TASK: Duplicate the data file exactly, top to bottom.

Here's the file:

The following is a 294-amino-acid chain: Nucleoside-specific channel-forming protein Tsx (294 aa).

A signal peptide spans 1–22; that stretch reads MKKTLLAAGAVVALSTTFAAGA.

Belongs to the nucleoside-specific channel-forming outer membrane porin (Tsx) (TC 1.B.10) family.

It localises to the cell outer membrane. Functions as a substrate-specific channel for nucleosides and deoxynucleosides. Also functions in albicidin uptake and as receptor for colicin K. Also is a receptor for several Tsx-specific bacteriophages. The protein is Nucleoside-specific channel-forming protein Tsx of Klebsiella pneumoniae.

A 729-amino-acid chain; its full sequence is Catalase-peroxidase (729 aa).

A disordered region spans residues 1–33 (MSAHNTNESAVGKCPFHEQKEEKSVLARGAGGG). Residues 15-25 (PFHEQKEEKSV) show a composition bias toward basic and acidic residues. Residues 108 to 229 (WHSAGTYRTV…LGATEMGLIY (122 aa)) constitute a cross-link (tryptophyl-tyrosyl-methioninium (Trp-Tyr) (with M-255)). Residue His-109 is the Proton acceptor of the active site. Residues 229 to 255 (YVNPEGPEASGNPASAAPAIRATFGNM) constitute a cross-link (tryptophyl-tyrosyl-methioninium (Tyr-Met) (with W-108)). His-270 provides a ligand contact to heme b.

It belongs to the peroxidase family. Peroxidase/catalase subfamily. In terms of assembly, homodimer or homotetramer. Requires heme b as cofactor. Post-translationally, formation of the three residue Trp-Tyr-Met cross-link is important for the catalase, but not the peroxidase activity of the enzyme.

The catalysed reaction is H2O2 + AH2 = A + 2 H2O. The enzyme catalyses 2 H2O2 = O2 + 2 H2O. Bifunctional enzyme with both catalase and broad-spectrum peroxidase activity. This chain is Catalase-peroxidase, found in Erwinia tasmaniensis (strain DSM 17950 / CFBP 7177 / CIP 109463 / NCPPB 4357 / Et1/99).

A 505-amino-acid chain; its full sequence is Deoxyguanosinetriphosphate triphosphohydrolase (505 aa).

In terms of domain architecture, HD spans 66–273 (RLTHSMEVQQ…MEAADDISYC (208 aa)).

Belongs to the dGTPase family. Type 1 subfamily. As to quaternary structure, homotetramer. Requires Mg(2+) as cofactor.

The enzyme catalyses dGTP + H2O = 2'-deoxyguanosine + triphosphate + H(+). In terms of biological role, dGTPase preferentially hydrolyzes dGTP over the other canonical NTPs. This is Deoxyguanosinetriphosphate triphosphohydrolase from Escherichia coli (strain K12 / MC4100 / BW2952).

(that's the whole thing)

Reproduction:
The following is a 294-amino-acid chain: Nucleoside-specific channel-forming protein Tsx (294 aa).

A signal peptide spans 1–22; that stretch reads MKKTLLAAGAVVALSTTFAAGA.

Belongs to the nucleoside-specific channel-forming outer membrane porin (Tsx) (TC 1.B.10) family.

It localises to the cell outer membrane. Functions as a substrate-specific channel for nucleosides and deoxynucleosides. Also functions in albicidin uptake and as receptor for colicin K. Also is a receptor for several Tsx-specific bacteriophages. The protein is Nucleoside-specific channel-forming protein Tsx of Klebsiella pneumoniae.

A 729-amino-acid chain; its full sequence is Catalase-peroxidase (729 aa).

A disordered region spans residues 1–33 (MSAHNTNESAVGKCPFHEQKEEKSVLARGAGGG). Residues 15-25 (PFHEQKEEKSV) show a composition bias toward basic and acidic residues. Residues 108 to 229 (WHSAGTYRTV…LGATEMGLIY (122 aa)) constitute a cross-link (tryptophyl-tyrosyl-methioninium (Trp-Tyr) (with M-255)). Residue His-109 is the Proton acceptor of the active site. Residues 229 to 255 (YVNPEGPEASGNPASAAPAIRATFGNM) constitute a cross-link (tryptophyl-tyrosyl-methioninium (Tyr-Met) (with W-108)). His-270 provides a ligand contact to heme b.

It belongs to the peroxidase family. Peroxidase/catalase subfamily. In terms of assembly, homodimer or homotetramer. Requires heme b as cofactor. Post-translationally, formation of the three residue Trp-Tyr-Met cross-link is important for the catalase, but not the peroxidase activity of the enzyme.

The catalysed reaction is H2O2 + AH2 = A + 2 H2O. The enzyme catalyses 2 H2O2 = O2 + 2 H2O. Bifunctional enzyme with both catalase and broad-spectrum peroxidase activity. This chain is Catalase-peroxidase, found in Erwinia tasmaniensis (strain DSM 17950 / CFBP 7177 / CIP 109463 / NCPPB 4357 / Et1/99).

A 505-amino-acid chain; its full sequence is Deoxyguanosinetriphosphate triphosphohydrolase (505 aa).

In terms of domain architecture, HD spans 66–273 (RLTHSMEVQQ…MEAADDISYC (208 aa)).

Belongs to the dGTPase family. Type 1 subfamily. As to quaternary structure, homotetramer. Requires Mg(2+) as cofactor.

The enzyme catalyses dGTP + H2O = 2'-deoxyguanosine + triphosphate + H(+). In terms of biological role, dGTPase preferentially hydrolyzes dGTP over the other canonical NTPs. This is Deoxyguanosinetriphosphate triphosphohydrolase from Escherichia coli (strain K12 / MC4100 / BW2952).